Che Guevara, Enjoying A Drink In The Jungle
In this colorized picture, date unknown, Che Guevara is enjoying a drink, possibly yerba mate, which he was known to drink regularly. Yerba mate is a hot drink made from mate leaves which are rich in caffeine. It is such an important part of the culture of Argentina that they celebrate a “National Day of Mate.” To make Yerba Mate traditionally, the leaves are placed in a silver gourd called a mate and hot water is poured over the leaves. Then it is sipped through a metal straw, which has a filtered end. Those who drink mate typically have a thermos holding hot water to refill the mate. It is a shared drink, as people pass it around socially to share with relatives and friends.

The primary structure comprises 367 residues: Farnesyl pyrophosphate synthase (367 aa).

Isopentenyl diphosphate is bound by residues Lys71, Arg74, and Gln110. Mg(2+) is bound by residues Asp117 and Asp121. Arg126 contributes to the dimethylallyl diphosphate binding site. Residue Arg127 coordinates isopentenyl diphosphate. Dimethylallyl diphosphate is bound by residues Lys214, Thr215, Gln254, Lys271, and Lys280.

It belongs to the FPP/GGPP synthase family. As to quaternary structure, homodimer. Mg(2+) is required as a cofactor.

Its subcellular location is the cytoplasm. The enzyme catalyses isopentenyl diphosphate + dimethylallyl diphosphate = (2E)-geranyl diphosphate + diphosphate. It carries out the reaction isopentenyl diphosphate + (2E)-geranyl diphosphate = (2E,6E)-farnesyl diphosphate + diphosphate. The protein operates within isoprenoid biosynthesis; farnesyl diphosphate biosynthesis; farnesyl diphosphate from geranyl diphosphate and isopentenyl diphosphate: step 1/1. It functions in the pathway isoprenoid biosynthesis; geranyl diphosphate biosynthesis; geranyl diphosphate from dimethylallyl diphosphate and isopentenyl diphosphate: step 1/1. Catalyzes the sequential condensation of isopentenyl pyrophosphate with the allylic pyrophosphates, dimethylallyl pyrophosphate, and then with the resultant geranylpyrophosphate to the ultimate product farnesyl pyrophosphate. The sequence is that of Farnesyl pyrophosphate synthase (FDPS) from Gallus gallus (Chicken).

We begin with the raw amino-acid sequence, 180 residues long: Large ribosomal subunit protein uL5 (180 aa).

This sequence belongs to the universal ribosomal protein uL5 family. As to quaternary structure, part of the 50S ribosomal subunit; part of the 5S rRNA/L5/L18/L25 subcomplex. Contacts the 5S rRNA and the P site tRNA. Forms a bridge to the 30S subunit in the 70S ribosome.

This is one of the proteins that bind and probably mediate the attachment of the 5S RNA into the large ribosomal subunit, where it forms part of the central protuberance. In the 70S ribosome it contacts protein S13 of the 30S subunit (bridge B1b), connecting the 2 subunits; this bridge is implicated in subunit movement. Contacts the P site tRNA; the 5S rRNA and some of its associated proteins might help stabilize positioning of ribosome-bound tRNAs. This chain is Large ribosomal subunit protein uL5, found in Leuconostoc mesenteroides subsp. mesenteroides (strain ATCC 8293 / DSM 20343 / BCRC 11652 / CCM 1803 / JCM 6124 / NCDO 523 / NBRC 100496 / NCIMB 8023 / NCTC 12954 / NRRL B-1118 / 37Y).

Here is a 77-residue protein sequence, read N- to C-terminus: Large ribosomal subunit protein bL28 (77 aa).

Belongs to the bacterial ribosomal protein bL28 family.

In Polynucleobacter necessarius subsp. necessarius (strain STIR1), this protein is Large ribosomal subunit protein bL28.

Ernesto “Che” Guevara was born on June 14, 1928, in Argentina. In 1948, he attended the University of Buenos Aires, to study medicine. In 1950, following a “hunger to explore the world,” he set off on a 2,800 mile solo trip through rural Argentina on a bicycle equipped with an engine he had installed himself. After that he worked for six months as a nurse at sea on Argentina’s freighters and oil tankers. Then he went on a second trip, a 5,000 mile motorcycle trek through South America. To make the nine-month trip, he took time off from school, traveling with his friend Alberto Granado. His plan was to end by volunteering for a few weeks at the San Pablo leper colony in Peru. His journey was transformative, as he witnessed the working conditions of the miners in Anaconda’s Chuquicamata copper mine and he spent a night with a communist couple who did not even have a blanket, who he described as “the shivering flesh-and-blood victims of capitalist exploitation.” He was also deeply affected in Peru by the poverty of peasant farmers who worked on land owned by wealthy landlords. During his time volunteering at the leper colony, the camaraderie of those living there struck him. He said that “the highest forms of human solidarity and loyalty arise among such lonely and desperate people.” After his travels, he wrote an account of his journeys, called The Motorcycle Diaries. The book became a New York Times best-seller and became an award-winning film of the same name in 2004.